The design process considered not only what functionality a software system could provide, but also how that system would be incorporated into the users' workflow. "A key part of this process was to design the system around the workflows, rather than our workflows around the system," explains Lori Paine, Senior Director of Patient Safety at the Johns Hopkins Armstrong Institute and Johns Hopkins Hospital.
A team of software developers with a variety of technical skills was assembled to develop the software application. The development team worked closely with experts from Johns Hopkins and users of the application.
The culmination of the team's efforts was the implementation of the Johns Hopkins "Hero" safety-event-reporting software application. The application went live in April 2021 across all JHM locations, including six hospitals, ambulatory surgery centers, the organization's home care group, and over 525 physician practice clinics.
According to the Johns Hopkins team, key features of the Hero application include:
- A simplified submission form. The Hero system uses a single, short submission form that makes reporting easier.
- Automated event categorization. Hero incorporates a machine-learning algorithm that uses a dynamic event-reporting taxonomy to automatically categorize event reports based on the event description. Reporters no longer need to spend time classifying the event. They simply focus on the free-text narrative describing the safety concern, and the algorithm suggests relevant categories after submission. The algorithm regularly re-trains to improve performance based on human feedback.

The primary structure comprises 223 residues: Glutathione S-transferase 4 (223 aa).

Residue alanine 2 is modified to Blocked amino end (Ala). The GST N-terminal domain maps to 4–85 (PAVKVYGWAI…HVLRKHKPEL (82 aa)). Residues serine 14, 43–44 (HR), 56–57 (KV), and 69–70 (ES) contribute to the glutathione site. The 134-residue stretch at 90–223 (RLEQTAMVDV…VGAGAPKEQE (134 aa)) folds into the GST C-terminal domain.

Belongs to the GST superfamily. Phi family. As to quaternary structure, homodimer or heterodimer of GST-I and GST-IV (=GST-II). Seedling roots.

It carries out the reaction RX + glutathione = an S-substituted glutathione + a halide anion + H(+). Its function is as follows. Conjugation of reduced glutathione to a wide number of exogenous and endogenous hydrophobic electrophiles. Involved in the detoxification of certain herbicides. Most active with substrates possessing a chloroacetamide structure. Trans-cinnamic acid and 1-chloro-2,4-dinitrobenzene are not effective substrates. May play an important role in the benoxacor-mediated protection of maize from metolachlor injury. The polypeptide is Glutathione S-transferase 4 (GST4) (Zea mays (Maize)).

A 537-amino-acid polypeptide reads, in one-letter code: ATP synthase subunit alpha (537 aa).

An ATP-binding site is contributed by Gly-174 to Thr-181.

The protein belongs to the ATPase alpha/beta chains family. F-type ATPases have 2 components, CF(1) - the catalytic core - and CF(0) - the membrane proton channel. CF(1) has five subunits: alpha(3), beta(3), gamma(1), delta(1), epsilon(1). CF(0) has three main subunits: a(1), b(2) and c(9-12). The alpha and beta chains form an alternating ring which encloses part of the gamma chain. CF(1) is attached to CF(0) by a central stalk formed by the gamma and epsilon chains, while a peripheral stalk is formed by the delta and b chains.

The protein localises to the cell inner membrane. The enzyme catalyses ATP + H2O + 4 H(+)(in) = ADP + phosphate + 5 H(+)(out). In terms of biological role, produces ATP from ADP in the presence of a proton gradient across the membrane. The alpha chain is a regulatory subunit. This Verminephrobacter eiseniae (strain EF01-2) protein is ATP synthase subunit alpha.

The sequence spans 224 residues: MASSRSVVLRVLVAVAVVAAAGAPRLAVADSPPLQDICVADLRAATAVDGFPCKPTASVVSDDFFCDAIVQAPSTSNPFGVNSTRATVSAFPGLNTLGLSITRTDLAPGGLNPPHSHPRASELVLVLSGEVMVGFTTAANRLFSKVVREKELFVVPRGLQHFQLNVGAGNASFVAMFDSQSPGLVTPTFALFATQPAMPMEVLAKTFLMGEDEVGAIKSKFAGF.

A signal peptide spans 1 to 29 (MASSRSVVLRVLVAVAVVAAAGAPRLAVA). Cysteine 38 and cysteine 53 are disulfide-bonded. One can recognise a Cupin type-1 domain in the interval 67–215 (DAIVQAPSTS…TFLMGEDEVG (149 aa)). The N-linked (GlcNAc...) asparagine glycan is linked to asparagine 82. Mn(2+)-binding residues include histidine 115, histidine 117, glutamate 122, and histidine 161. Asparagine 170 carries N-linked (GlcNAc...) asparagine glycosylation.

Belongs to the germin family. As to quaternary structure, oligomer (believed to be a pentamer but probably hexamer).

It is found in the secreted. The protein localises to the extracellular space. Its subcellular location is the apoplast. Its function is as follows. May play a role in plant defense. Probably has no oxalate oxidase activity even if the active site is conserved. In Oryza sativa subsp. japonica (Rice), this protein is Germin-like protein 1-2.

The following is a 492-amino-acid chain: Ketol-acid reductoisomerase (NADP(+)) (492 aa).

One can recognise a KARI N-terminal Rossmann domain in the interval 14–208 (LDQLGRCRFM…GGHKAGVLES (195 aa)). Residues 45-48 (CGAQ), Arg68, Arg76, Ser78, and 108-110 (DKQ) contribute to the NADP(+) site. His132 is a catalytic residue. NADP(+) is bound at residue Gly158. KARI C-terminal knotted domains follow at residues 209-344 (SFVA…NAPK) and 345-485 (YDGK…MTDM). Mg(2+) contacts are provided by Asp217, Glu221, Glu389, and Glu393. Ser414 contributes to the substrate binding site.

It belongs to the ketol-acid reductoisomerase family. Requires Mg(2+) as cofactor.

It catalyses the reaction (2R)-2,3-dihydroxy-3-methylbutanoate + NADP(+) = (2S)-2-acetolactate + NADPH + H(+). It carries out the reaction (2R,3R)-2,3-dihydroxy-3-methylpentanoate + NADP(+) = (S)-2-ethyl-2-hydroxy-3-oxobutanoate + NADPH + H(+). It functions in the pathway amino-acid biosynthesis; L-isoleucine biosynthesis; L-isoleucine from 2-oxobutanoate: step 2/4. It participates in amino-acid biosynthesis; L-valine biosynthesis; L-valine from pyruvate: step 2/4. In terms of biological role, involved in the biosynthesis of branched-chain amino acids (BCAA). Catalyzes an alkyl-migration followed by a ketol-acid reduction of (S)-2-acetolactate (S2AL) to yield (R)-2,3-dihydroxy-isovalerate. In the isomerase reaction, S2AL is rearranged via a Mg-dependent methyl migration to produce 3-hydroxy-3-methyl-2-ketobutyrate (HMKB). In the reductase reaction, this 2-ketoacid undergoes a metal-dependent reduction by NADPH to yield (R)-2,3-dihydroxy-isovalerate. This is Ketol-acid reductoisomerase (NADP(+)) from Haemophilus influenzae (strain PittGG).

- Communications functionality that supports seamless collaboration and transparency. Reporters can open and examine events they submitted and continue to communicate with reviewers. Inspired by concepts from social media, the tool creates a chat-like functionality for reviewers and reporters to easily communicate and collaborate about risks identified within the event report and about mitigation strategies being implemented. Further, the application allows frontline staff to report confidentially (i.e., with their identity hidden), while still enabling them to participate in the review process.
- Innovative qualitative analytics using machine-learning algorithms that have been optimized using years of Johns Hopkins historical data:
- One algorithm allows reviewing managers to see events with similar descriptions to the one they are currently reviewing, from across the health system, giving them the opportunity to review actions other areas may have taken.
- Another algorithm clusters similar patterns of events together to allow for trending without relying on imperfect categorization of the reports or on human memory. This analysis has been customized to the user's access credentials, allowing users to review trends specific to their scope of responsibility (e.g., unit or work area, department, organization, health system).
In addition to developing the software application, the team harmonized event-review workflows across JHM organizations, developed education modules, and implemented a new health system event-reporting policy.
In the year since implementation, the team made some enhancements to the tool and began evaluating the impact of their intervention.
The Johns Hopkins team reports that the Hero system has successfully met two key goals for the project: (1) improving the user experience for reporters and (2) improving the organization's ability to make effective use of event-reporting data.
With respect to the user experience, the Hero system has yielded the following benefits:
- A simplified reporting process. The median time required to submit an event report was reduced by 1.5 minutes per report compared with the organization's legacy application.